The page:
New Zealand's government has reported that new Covid-19 cases fell for a second day, down to 49, amid the tight lockdown the country undertook during the latest outbreak this month.
Except for a small number of cases in February, New Zealand was mainly coronavirus-free for months, until an outbreak of the Delta variant imported from Australia prompted Prime Minister Jacinda Ardern to order a snap nationwide lockdown on 17 August.
The total number of cases in the outbreak is at 612, with 597 in New Zealand's largest city of Auckland and 15 in the capital Wellington.
The declining number of daily cases signals that the social restrictions are reducing the spread of the Delta variant, Ms Ardern said in a news conference.
"We have a second day where our numbers have declined. We want the tail of this outbreak to be as short as possible," Ms Ardern said.
Around 1.7 million Aucklanders will remain in strict level 4 lockdown for another two weeks, while restrictions for the remainder of the country will ease slightly from tomorrow.
Police placed checkpoints at the outskirts of Auckland to ensure no non-essential movement was allowed into the city.
Police also said they had arrested 19 people today following anti-lockdown protests around the country.
There are now 33 people in hospitals from the latest Delta outbreak, the Director General of Health Dr Ashley Bloomfield said, with eight cases in stable condition in intensive care.
"It is sobering to see six cases in the outbreak are under the age of one," he said.
But he added that the public health measures in place were slowing the spread of the virus and cases will continue to decline.
Lockdowns, along with closing the international border from March 2020, were credited with reining in Covid-19.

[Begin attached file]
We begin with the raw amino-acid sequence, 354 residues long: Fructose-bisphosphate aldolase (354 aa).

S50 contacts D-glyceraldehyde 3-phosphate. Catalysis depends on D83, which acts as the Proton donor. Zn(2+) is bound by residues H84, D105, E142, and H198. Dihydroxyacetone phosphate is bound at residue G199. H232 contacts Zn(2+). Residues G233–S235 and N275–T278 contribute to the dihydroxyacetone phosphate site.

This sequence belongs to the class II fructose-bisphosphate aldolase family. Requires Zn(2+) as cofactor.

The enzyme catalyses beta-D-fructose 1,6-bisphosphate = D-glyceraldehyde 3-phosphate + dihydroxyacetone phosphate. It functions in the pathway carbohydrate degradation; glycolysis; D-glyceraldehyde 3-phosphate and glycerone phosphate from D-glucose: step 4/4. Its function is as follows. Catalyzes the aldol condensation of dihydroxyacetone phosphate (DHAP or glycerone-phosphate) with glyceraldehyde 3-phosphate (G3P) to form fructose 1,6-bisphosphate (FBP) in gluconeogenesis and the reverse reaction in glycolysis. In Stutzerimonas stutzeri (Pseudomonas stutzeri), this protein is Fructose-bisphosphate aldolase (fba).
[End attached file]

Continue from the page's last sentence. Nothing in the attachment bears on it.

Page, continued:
However, the government now faces questions over a delayed vaccine rollout, as well as rising costs in a country heavily reliant on an immigrant workforce.
Just over a quarter of the population has been fully vaccinated so far, the slowest pace among the wealthy nations of the OECD grouping.
Australia in vaccine swap pact with Singapore as COVID-19 cases surge
Australia will receive 500,000 doses of Pfizer's Covid-19 vaccine from Singapore this week, Prime Minister Scott Morrison said, after the government agreed a swap deal in a bid to curtail surging coronavirus infections.
The agreement, which will see Australia return the same amount of Pfizer vaccine doses to Singapore in December, will allow Canberra to accelerate its vaccination programme as daily cases near record levels for the country.
"That means there are 500,000 doses extra that will happen in September that otherwise would have had to wait for several months from now, accelerating our vaccination program at this critical time as we walk towards those 70% and 80% targets," Mr Morrison told reporters in Canberra.
While Australia had managed to successfully contain the coronavirus with a system of strict lockdowns and quarantine, a slow vaccination rollout has made the country vulnerable to the highly infectious Delta variant.
With just under 28% of Australia's population fully vaccinated, compared with 80% in Singapore, several states and territories have had to implement strict lockdowns as cases soared, hitting businesses and the domestic economy.
Capital city Canberra today extended its hard lockdown by a further two weeks, and Victoria, the country's second most populous state, is expected to soon follow suit.
Canberra has been in lockdown for three weeks after a spate of cases believed to have spread from New South Wales, the epicentre of Australia's Covid-19 outbreak.
"We are bending the curve down and are getting on top of the outbreak. However, it is a slow process and it will take more time," Australian Capital Territory Chief Minister Andrew Barr told reporters in Canberra.
Canberra reported 13 new cases in the past 24hours. New South Wales reported 1,164 new infections, down slightly from a record 1,290 cases the day prior.
Victoria, which has been in lockdown for five weeks, reported 76 new locally acquired coronavirus cases in the past 24 hours, up marginally from 73 cases reported the previous day.
State Premier Dan Andrews said too many people remain unvaccinated to significantly ease restrictions, but that Victoria would outline a plan tomorrow to reduce curbs as vaccination levels rise.
Australia has recorded nearly 54,000 Covid-19 cases and 1,006 deaths since the start of the pandemic, still lower than the caseload and death toll in most comparable nations.